Solving problems in Problem Resolution!
Solving problems in Problem Resolution!

In this post I discuss how I became a volunteer for the FIFA World Cup in Brazil (the event that  started my trip around South America), and share tips on how you can volunteer at large scale sporting events too.

Application process
Large scale sporting events often require lots of volunteers. Call outs for volunteers can be sent out as far as 2 years in advance, especially for events such as the Oympic and Paralympic Games. TIP: Applications are now open for Rio 2016.

I saw the FIFA 2014 volunteers call out in September 2013. At the time, all I had to do was complete a short online application form. Later, in December, I had a Skype interview with a man based in Rio. The interview was tougher than I had expected. It was like an interview for a paid job. TIP: Prepare answers to common interview questions and have lots of examples ready. And take the interview seriously! Just because you’re applying to volunteer doesn’t mean you can act casual. I know a person who applied to be a volunteer but was offered a paid positions in his interview.

A few weeks after my interview I had to do an English proficiency test and a short course on the history of FIFA.

Volunteer offer
FIFA sent me an offer in April 2014. I was over the moon. But with only 6 weeks until my first shift, I had a lot of planning to do in a very short amount of time!

Luckily, I had already started to make plans in case I got an offer. For example, I had spoken to my boss about taking time off work and to my landlord about vacating my room. Tip: Last minute offers are not uncommon. Think in advance about what preparations you need to make if you receive an offer.

A friend from England (stood under the trophy), who was also a volunteer, stopped by the Accreditation Centre to collect her badge.
A friend from England (stood under the trophy), who was also a volunteer, stopped by the Accreditation Centre to collect her badge.

I received training online and face-to-face. The online training was in English and the face-to-face training was in Portuguese and Spanish. Unfortunately, I don’t understand Portuguese or Spanish, but luckily everything I needed to know was covered in the online training. Also, whenever I had a question I could speak to my Team Leaders who spoke English.

Uniform collection was lots of fun. People cheered as the first volunteer uniform was handed out. I was stood in line frantically trying to convert UK sizes into Brazilian, however, magically they already had my measurements and everything fit me perfectly. I guess I must have completed a form at the beginning of the application process.

Volunteers Fun Day
Before any volunteering took place a Volunteers Fun Day was had. At the fun day volunteers received training, played games, toured the stadium and most importantly had the opportunity to meet other volunteers and the staff whose job it was to manage the volunteers.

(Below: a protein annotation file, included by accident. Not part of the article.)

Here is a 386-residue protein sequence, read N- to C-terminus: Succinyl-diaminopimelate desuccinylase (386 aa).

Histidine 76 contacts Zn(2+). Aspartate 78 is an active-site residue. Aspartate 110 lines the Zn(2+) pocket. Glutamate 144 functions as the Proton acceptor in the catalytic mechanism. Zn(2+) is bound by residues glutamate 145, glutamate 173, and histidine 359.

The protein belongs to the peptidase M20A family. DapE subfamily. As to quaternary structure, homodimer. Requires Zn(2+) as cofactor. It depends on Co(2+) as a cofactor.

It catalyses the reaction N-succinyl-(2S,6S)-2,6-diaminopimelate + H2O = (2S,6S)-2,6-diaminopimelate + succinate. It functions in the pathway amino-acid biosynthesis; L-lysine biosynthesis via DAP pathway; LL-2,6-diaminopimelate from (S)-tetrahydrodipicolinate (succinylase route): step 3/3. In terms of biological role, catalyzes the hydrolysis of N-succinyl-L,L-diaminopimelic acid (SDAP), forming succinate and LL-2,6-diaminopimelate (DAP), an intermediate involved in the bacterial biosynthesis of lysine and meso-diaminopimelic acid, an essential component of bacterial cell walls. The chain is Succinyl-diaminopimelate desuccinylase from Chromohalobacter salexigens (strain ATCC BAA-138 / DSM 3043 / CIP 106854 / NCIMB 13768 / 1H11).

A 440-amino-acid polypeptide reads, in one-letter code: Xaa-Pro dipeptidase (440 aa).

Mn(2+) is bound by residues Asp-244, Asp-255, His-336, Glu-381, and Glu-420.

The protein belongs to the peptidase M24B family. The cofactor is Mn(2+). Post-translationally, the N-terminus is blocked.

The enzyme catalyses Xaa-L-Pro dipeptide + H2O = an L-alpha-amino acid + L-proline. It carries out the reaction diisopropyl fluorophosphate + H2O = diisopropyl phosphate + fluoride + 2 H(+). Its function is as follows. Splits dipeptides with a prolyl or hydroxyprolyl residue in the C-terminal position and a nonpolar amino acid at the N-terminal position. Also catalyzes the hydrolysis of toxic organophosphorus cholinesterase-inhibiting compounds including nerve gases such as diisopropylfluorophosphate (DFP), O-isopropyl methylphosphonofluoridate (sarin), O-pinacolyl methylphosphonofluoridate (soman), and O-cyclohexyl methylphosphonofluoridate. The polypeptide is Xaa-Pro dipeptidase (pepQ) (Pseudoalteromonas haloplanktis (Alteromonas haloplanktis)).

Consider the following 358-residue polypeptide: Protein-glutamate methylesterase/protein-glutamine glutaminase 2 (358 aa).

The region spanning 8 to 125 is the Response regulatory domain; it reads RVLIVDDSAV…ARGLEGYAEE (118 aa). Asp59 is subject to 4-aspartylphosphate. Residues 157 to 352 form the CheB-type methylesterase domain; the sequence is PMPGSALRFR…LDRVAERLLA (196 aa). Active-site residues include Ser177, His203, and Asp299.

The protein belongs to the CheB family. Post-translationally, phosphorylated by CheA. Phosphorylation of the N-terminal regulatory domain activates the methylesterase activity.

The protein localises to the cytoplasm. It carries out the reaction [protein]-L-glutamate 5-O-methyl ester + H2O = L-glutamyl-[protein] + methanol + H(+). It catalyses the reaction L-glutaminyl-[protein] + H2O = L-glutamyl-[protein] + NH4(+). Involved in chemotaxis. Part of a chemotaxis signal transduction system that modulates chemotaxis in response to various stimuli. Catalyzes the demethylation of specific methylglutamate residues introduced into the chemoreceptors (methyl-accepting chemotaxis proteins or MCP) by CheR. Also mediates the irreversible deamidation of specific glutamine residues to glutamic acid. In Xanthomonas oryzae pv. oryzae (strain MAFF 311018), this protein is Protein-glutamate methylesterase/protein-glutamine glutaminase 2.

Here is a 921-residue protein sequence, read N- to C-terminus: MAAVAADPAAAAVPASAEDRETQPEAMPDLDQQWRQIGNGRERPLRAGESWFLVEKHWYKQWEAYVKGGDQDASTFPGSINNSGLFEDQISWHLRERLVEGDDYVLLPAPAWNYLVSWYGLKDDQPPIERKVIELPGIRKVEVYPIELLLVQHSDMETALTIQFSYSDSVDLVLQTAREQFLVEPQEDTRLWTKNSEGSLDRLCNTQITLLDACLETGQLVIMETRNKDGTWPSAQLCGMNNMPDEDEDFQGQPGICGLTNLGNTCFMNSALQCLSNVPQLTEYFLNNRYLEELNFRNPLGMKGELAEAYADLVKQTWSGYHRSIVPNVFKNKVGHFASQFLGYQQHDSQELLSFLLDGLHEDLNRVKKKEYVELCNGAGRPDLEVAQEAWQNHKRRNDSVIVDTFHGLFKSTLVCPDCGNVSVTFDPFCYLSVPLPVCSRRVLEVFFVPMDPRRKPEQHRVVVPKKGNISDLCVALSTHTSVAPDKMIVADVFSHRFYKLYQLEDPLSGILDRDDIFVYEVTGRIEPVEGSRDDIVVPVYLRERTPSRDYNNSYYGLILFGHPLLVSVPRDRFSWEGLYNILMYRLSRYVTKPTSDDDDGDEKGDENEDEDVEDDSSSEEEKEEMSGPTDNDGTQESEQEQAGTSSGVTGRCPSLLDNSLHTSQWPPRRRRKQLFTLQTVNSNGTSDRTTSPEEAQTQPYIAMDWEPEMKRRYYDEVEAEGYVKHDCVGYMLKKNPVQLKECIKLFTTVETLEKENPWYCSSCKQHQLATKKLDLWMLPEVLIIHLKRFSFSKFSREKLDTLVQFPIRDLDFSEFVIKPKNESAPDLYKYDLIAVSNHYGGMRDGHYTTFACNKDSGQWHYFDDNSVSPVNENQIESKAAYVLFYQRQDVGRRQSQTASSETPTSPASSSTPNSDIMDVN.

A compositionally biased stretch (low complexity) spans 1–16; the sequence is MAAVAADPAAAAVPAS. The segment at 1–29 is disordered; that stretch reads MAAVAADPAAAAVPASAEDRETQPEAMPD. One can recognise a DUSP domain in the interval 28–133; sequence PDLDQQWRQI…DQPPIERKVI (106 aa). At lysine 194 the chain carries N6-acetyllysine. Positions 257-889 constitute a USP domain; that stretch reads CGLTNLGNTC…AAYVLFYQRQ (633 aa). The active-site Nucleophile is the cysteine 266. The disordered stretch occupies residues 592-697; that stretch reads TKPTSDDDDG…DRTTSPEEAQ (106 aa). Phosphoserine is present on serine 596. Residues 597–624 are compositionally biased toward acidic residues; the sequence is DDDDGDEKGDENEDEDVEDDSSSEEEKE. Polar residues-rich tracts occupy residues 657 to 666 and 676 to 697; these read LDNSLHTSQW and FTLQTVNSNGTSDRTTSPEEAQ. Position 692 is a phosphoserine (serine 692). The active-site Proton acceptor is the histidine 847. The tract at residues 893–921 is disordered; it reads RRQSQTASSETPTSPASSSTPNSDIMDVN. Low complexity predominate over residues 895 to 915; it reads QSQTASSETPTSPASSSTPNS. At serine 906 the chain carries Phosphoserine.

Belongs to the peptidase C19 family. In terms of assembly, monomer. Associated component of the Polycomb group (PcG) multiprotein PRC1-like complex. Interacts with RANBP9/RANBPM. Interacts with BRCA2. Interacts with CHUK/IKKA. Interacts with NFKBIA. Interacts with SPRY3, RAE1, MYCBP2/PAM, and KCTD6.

Touring the stadium on Volunteer Fun Day
Touring the stadium on Volunteer Fun Day

My Role
I was based in the Accreditation Centre where security badges were issued. There were 4 jobs within the Accreditation Centre, and thankfully fluent Portuguese wasn’t necessary for any of them! Volunteers were allowed to try each job. My favourites were badge making and working in Problem Resolution. Surprisingly, and why I was needed, the computer system was in English. This was a huge benefit to me. Tip: Apply for a role that suits your interests. You want to enjoy your time volunteering after all, and if the role will teach you new skills and give you experience, all the better!

I arrived in Brazil just in time for my first shift, however, unfortunately the building I was meant to work in wasn’t ready, so I had to wait two weeks before I could start. Initially I was frustrated, I could have stayed in England, but the extra time meant I could spend two weeks being a tourist, which was fantastic. Tip: Be flexible and look for the positives. The logistics of organising large scale events means things may not run to schedule/smoothly.

Another challenge was my lack of Portuguese. Luckily, I picked up the basics fast and lots of people spoke English. I only got frustrated once when I couldn’t articulate to my Team Leader that I wanted my lunch at the same time as a friend (not a big deal). Tip: Learn basic phrases before you arrive/as soon as you arrive at your volunteering destination.


  • Made lots of new friends.
  • Won a ticket to watch Cameroon vs Croatia.
  • Incredible Volunteer Management team who looked after us so well.
  • Incredible Volunteer’s Centre with top notch facilities including video games, table football, ping pong and a yummy canteen.
  • Discovering what an amazing city Manaus is.
Watching Cameroon Vs Croatia.
Watching Cameroon Vs Croatia.

Final Tip: Don’t be nervous/worry!
I know it can seem scary. An interview, an audition, a test, a group training session with total strangers, but it’s 100 per cent worth it and you will survive! Everyone is in the same boat, and if anyone seems super confident, their just hiding their nerves or have done it before (it’s addictive)!  Also, the organisers want your help A LOT! They will make the process as easy and, often, as fun as possible. I remember my first audition for the London Olympic/Paralympic Games. I enter feeling super nervous and left dying for a place. The audition was amazing. It consisted of dancing with 200 other people to Beyoncé on a Friday night ‐ just like a normal Friday night! The staff were so friendly it blew me away. I knew I had to be involved when I caught myself smiling on the tube home. I NEVER smile on the tube. NEVER. So I knew I had found something special.

Good luck with your applications!